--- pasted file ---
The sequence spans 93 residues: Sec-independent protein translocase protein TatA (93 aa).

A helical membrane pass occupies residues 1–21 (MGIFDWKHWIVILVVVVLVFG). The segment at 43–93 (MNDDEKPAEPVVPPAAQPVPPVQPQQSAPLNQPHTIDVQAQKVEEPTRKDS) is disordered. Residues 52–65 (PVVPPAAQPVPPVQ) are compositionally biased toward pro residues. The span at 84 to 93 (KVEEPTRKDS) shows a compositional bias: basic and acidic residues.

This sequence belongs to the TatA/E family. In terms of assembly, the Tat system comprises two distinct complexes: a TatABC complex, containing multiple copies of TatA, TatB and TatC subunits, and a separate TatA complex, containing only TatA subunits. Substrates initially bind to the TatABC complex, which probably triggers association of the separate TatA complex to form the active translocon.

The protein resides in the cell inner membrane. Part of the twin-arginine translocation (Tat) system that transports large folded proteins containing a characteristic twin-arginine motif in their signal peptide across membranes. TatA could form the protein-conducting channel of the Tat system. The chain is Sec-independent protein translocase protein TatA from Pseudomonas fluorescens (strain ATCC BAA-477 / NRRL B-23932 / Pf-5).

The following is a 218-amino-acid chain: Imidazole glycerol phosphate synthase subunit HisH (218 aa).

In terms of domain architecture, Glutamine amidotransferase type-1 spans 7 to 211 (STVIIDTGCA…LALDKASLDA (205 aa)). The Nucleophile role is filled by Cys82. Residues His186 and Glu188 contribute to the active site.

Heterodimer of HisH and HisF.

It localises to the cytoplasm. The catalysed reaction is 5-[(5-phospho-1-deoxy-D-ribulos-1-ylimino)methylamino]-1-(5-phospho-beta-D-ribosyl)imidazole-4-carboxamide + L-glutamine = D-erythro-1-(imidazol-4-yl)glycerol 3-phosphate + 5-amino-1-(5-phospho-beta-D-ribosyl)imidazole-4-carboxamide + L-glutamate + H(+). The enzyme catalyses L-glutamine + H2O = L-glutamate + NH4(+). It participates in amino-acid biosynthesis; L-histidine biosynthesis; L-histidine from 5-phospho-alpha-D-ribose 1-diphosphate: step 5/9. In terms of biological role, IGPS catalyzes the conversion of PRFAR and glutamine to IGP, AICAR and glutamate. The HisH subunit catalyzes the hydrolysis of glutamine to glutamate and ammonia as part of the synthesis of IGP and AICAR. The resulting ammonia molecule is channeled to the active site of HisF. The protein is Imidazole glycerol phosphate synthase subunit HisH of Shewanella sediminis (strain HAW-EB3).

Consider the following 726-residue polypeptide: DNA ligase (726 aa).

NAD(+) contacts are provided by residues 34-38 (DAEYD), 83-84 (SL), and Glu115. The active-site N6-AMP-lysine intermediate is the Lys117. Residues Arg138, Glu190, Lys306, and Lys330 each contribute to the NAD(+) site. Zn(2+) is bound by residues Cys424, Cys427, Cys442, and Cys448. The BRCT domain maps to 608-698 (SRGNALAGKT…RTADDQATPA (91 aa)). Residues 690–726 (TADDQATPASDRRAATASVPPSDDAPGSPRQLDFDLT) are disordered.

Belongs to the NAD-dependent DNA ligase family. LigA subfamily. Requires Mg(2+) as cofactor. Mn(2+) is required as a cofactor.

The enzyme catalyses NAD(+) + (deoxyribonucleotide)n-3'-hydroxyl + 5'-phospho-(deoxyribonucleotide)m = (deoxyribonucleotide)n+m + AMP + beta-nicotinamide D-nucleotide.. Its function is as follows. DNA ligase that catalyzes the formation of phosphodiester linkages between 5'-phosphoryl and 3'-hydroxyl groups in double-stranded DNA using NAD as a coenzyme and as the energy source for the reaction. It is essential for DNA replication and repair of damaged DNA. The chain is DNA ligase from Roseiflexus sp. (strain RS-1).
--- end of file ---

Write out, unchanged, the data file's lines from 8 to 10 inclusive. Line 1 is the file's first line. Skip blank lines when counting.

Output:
It localises to the cytoplasm. The catalysed reaction is 5-[(5-phospho-1-deoxy-D-ribulos-1-ylimino)methylamino]-1-(5-phospho-beta-D-ribosyl)imidazole-4-carboxamide + L-glutamine = D-erythro-1-(imidazol-4-yl)glycerol 3-phosphate + 5-amino-1-(5-phospho-beta-D-ribosyl)imidazole-4-carboxamide + L-glutamate + H(+). The enzyme catalyses L-glutamine + H2O = L-glutamate + NH4(+). It participates in amino-acid biosynthesis; L-histidine biosynthesis; L-histidine from 5-phospho-alpha-D-ribose 1-diphosphate: step 5/9. In terms of biological role, IGPS catalyzes the conversion of PRFAR and glutamine to IGP, AICAR and glutamate. The HisH subunit catalyzes the hydrolysis of glutamine to glutamate and ammonia as part of the synthesis of IGP and AICAR. The resulting ammonia molecule is channeled to the active site of HisF. The protein is Imidazole glycerol phosphate synthase subunit HisH of Shewanella sediminis (strain HAW-EB3).

Consider the following 726-residue polypeptide: DNA ligase (726 aa).

NAD(+) contacts are provided by residues 34-38 (DAEYD), 83-84 (SL), and Glu115. The active-site N6-AMP-lysine intermediate is the Lys117. Residues Arg138, Glu190, Lys306, and Lys330 each contribute to the NAD(+) site. Zn(2+) is bound by residues Cys424, Cys427, Cys442, and Cys448. The BRCT domain maps to 608-698 (SRGNALAGKT…RTADDQATPA (91 aa)). Residues 690–726 (TADDQATPASDRRAATASVPPSDDAPGSPRQLDFDLT) are disordered.